- by Matthieu M.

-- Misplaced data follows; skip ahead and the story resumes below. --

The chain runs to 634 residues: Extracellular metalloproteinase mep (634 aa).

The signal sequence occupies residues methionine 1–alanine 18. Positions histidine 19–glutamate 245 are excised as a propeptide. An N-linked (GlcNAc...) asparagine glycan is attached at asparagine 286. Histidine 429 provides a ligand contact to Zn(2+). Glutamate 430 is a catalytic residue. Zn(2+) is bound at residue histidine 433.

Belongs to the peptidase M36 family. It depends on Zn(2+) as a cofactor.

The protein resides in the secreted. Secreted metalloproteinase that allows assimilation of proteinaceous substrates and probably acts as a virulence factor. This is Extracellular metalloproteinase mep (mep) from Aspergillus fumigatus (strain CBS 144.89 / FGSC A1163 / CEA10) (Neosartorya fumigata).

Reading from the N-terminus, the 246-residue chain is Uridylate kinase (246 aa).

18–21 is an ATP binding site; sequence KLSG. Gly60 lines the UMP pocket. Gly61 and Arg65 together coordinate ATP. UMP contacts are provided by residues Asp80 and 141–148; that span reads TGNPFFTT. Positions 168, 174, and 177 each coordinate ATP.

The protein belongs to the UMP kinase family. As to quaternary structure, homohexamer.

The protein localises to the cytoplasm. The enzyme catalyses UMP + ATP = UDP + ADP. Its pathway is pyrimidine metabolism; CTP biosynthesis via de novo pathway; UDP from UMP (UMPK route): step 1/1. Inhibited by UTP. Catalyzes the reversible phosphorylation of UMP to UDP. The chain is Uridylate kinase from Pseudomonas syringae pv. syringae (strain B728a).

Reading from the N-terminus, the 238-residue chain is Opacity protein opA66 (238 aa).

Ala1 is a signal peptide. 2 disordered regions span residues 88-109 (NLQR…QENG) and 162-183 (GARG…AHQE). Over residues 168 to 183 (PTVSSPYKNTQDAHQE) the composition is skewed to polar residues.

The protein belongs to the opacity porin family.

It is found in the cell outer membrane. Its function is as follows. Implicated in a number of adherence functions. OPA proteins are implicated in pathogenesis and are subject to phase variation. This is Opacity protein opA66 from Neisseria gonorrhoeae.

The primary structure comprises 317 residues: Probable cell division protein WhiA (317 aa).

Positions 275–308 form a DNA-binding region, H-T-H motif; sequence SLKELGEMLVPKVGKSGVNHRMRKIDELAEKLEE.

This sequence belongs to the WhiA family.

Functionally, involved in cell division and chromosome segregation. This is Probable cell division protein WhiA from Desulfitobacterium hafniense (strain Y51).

A Young Tableau is a 2D matrix A of dimensions M*N such that: i,j in [0,M)x[0,N): for each p in (i,M), A[i,j] <= A[p,j] for each q in (j,N), A[i,j] <= A[i,q] That is, it's sorted row-wise and column-wise. Since it may contain less than M*N numbers, the bottom-right values might be represented either as missing or using (in algorithm theory) infinity to denote their absence. Now the (elementary) question: how to check if a given number is contained in the Young Tableau ? Well, it's trivial to produce an algorithm in O(M*N) time of course, but what's interesting is that it is very easy to provide an algorithm in O(M+N) time: Bottom-Left search: Let x be the number we look for, initialize i,j as M-1, 0 (bottom left corner) If x == A[i,j], return true If x < A[i,j], then if i is 0, return false else decrement i and go to 2. Else, if j is N-1, return false else increment j This algorithm does not make more than M+N moves. The correctness is left as an exercise. It is possible though to obtain a better asymptotic runtime. Pivot Search: Let x be the number we look for, initialize i,j as floor(M/2), floor(N/2) If x == A[i,j], return true If x < A[i,j], search (recursively) in A[0:i-1, 0:j-1], A[i:M-1, 0:j-1] and A[0:i-1, j:N-1] Else search (recursively) in A[i+1:M-1, 0:j], A[i+1:M-1, j+1:N-1] and A[0:i, j+1:N-1] This algorithm proceed by discarding one of the 4 quadrants at each iteration and running recursively on the 3 left (divide and conquer), the master theorem yields a complexity of O((N+M)**(log 3 / log 4)) which is better asymptotically. However, this is only a big-O estimation... So, here are the questions: Do you know (or can think of) an algorithm with a better asymptotical runtime ? Like introsort prove, sometimes it's worth switching algorithms depending on the input size or input topology... do you think it would be possible here ? For 2., I am notably thinking that for small size inputs, the bottom-left search should be faster because of its O(1) space requirement / lower constant term.